The freak flag flies

Chico Museum reflects on the city’s stranger elements—including local circus sideshow performer Capt. Don

PIECING IT TOGETHER<br>Chico Museum curator Anne Seiler and Chico State professor Matt Brown look over the photos and info placards they put together for the current exhibit.

Chico Museum curator Anne Seiler and Chico State professor Matt Brown look over the photos and info placards they put together for the current exhibit.

Photo By Meredith J. Cooper

As soon as I heard that Donald Leslie—better known as Capt. Don—would be featured in the Chico Museum’s circus exhibit, I knew I had to check it out. Despite the fact that the life of a sideshow performer is inherently interesting, I had a personal connection to the exhibit. I spent the last eight months of Capt. Don’s life visiting his bedside, listening to his stories about life in the circus, of which he spoke lovingly, almost longingly.

It turns out my personal connection is exactly what museum curator Anne Seiler was hoping for from Chico: Circus Town. The exhibit, which came together after one local family donated a large collection of memorabilia, has grown in the few short months since it opened, mostly because people with connections to the circus have contacted Seiler.

“With this show, we hope the museum can reach out to segments of the community who might not otherwise visit the museum,” she said. Part of that is showing off different parts of Chico’s culture. “We want to offer something they have a stake in.”

One half of the current exhibit showcases the Grace and Arvel Allread Circus Collection, with old posters and photos alongside a stuffed bear and other memorabilia. The other half rotates, with the current “Side Shows, Freak Shows & Wonders of the Midway” showing through Feb. 15.

As is evident by the exhibit, the circus side show was a phenomenon all its own. From natural-born “freaks” to those who honed their craft, the spectacle that paved the way to the big top was no joke. And for those who lived the life of a sideshow performer, freaks were family.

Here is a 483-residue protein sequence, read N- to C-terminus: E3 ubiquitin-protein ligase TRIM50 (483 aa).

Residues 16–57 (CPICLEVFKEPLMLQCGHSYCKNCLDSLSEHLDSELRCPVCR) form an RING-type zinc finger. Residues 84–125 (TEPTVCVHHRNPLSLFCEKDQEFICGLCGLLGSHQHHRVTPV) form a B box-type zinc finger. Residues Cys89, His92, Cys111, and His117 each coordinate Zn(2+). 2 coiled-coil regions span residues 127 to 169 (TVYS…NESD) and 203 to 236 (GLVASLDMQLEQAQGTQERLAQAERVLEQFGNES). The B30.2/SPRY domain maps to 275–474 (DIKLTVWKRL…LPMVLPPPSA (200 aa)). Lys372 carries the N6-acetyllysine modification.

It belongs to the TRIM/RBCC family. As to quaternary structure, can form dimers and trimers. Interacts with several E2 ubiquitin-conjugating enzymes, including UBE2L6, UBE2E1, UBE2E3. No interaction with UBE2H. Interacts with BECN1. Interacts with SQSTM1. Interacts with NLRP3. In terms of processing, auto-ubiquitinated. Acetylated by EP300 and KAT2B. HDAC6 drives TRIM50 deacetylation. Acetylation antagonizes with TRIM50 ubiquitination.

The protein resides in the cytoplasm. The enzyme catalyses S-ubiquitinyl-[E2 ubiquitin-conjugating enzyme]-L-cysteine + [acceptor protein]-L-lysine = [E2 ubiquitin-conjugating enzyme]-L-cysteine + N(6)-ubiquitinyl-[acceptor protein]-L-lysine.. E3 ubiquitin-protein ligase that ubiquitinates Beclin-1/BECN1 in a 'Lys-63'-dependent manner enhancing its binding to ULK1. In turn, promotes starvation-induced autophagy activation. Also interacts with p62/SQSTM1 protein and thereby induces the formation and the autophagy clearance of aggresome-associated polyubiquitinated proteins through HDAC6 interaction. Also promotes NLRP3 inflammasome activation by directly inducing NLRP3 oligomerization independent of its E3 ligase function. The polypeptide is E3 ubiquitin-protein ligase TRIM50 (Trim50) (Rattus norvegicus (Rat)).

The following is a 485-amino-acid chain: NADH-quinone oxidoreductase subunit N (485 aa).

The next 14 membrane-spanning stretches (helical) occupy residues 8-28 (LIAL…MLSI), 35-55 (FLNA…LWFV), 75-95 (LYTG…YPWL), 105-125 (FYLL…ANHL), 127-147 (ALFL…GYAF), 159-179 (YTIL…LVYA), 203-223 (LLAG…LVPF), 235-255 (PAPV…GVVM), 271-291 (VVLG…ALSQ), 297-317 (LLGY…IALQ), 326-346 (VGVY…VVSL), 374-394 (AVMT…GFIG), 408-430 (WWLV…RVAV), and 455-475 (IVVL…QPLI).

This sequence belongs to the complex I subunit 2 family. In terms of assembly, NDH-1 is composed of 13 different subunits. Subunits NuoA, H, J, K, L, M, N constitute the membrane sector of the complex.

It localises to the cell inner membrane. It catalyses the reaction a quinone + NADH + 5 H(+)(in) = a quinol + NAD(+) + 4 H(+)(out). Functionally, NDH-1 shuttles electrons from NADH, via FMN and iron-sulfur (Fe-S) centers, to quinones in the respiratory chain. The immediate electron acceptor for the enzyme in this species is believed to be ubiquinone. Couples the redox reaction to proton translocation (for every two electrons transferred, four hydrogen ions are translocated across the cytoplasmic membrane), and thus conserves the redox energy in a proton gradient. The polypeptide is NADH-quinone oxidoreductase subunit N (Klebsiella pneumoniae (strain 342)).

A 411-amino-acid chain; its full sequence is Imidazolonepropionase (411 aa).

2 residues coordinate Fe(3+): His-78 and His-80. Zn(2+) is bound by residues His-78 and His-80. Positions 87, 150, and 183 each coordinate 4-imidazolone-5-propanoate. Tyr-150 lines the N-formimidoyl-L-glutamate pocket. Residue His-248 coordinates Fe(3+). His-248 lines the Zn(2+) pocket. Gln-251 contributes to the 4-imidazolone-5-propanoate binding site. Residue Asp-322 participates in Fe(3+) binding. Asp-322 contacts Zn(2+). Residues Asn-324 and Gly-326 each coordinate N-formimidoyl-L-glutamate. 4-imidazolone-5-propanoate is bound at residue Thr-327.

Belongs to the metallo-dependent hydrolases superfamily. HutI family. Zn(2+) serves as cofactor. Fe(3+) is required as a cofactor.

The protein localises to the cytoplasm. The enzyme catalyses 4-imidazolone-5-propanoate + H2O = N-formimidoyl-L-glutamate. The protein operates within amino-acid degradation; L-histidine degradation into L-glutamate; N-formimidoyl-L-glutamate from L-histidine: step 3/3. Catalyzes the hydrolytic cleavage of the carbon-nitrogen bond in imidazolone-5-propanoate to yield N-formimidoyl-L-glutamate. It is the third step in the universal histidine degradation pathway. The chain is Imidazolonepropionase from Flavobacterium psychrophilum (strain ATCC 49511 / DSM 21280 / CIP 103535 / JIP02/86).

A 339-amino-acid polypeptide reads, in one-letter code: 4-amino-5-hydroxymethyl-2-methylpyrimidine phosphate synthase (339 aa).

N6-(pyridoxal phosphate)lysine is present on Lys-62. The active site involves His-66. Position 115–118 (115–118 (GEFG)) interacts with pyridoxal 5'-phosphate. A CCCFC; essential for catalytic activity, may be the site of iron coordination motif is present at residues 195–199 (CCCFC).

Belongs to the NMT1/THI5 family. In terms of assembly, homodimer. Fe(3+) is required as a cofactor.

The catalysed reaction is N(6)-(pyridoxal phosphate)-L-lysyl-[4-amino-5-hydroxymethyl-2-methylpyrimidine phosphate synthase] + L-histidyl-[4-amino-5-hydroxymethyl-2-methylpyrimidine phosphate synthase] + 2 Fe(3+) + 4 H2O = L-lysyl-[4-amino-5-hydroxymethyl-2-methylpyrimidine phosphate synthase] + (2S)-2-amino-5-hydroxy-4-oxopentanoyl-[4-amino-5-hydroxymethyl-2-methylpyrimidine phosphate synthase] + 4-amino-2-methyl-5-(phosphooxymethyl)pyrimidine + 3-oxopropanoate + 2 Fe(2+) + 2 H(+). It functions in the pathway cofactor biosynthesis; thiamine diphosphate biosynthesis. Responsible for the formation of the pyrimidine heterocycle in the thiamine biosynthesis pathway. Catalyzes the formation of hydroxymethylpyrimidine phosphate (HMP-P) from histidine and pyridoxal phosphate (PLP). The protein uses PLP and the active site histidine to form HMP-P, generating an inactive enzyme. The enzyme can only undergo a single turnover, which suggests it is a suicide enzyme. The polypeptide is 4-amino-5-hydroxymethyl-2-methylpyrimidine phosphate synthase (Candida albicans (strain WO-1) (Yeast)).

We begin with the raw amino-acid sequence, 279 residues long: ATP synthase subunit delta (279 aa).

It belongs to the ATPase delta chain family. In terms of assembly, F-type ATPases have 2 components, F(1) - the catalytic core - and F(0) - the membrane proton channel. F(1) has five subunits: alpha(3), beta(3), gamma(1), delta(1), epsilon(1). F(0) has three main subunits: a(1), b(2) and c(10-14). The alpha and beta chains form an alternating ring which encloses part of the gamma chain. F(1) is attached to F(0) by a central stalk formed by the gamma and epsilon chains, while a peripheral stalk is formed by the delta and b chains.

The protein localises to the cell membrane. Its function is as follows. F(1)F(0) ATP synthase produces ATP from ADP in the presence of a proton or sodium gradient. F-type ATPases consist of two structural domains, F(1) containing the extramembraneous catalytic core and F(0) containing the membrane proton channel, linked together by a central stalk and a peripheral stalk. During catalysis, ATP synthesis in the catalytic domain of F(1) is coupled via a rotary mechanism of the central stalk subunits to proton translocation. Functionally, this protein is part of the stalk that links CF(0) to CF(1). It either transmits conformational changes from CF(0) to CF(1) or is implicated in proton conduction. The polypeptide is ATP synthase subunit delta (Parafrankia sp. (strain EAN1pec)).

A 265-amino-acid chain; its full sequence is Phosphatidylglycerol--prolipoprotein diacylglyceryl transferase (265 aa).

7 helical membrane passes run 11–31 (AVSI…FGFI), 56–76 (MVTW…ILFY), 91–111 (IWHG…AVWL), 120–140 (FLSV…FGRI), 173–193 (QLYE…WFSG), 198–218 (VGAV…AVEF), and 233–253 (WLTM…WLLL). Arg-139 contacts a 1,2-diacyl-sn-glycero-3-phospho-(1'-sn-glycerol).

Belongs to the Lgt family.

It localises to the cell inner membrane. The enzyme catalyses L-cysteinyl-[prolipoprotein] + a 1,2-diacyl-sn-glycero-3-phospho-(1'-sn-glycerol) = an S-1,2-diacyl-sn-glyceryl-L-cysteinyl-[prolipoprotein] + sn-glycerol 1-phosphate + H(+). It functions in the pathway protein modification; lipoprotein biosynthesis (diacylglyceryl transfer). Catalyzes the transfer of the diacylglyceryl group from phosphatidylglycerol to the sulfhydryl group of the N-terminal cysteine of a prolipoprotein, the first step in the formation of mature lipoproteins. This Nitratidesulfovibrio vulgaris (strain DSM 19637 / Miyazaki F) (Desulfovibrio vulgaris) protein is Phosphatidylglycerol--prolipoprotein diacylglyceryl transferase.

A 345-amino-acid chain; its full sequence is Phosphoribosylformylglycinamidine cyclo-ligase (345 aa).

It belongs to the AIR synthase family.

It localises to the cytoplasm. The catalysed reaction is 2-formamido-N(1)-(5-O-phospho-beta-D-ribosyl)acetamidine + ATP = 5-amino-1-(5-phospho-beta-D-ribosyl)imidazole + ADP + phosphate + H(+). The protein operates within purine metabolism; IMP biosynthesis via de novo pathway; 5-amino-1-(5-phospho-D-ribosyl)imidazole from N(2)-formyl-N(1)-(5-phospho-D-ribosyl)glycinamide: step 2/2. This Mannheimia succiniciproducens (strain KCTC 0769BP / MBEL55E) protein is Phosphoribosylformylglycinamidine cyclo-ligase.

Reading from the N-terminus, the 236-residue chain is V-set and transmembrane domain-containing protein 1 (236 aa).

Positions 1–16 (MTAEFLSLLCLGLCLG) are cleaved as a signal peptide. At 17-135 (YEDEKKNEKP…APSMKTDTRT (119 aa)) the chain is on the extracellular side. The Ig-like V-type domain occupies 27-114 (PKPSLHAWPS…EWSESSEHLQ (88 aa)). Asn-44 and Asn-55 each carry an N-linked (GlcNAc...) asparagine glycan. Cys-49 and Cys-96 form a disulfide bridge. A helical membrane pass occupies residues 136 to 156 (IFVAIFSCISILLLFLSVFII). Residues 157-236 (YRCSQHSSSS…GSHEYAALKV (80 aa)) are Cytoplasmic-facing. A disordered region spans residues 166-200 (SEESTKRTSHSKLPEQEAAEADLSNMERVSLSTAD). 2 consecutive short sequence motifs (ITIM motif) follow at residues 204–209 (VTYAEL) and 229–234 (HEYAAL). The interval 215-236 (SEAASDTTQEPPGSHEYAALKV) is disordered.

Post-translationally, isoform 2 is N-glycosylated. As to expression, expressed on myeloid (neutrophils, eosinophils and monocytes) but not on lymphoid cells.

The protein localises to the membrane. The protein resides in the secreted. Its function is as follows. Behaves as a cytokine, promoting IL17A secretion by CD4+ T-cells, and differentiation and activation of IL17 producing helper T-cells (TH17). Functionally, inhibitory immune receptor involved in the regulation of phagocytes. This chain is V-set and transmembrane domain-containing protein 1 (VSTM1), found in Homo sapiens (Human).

Such is the story of Capt. Don, whose photographs, paintings and memorabilia are on display at the Chico Museum. Capt. Don swallowed swords, breathed fire and was covered from head to toe with tattoos (to name a few of his acts). He retired to Chico and died in June 2007.

For those who knew Capt. Don, the exhibit showcases his art, his life and offers insight into what it was like to be a part of the side show.

“What happened behind the scenes?” Seiler asked. “We want to let people peek behind the curtains.”

The story of how the “Side Shows, Freak Shows & Wonders of Midway” part of the Chico: Circus Town exhibit came together is a testament to the fact that not only is Chico a small town, but also it’s a small, small world.

Back in August 2008, Matt Brown, an English professor at Chico State, wrote a piece for the CN&R’s annual Goin’ Chico special section. In it, he compared the city to a circus, with a midway (the Esplanade), an amusement park (downtown) and even a side show (referencing Capt. Don).

After reading his story, Seiler contacted Brown and asked if he was interested in working on the third installment of the circus exhibit with her. Quickly, the other pieces fell in place.

“I didn’t know much about Capt. Don except that I used to see him outside David [Singletary]'s tattoo shop and Mr. Lucky’s,” said Brown. “At the beginning the local connection just seemed fun. I didn’t realize how connected to these traditions he was.”

When Singletary was shown some of the old photographs of sideshow acts Seiler had collected, he started putting pieces together—for example, sword swallower Alex Linton was Capt. Don’s mentor; tattooed lady Betty Broadbent was a longtime friend. Singletary, who had already collected quite a bit of Capt. Don’s memorabilia, offered to donate some of it to the museum’s exhibit.

Others, too, have come out of the woodwork with stories of their past in the circus. For example, the granddaughter of another tattooed man who had retired in Chico was scheduled to stop by with some old photographs. And a clown who had defected from the Moscow Circus also lives in the area.

For Seiler, this has been the epitome of how the museum can bring the community together.

“I mean, we got a professor and the owner of a tattoo shop getting together, getting excited and working on ideas,” she said.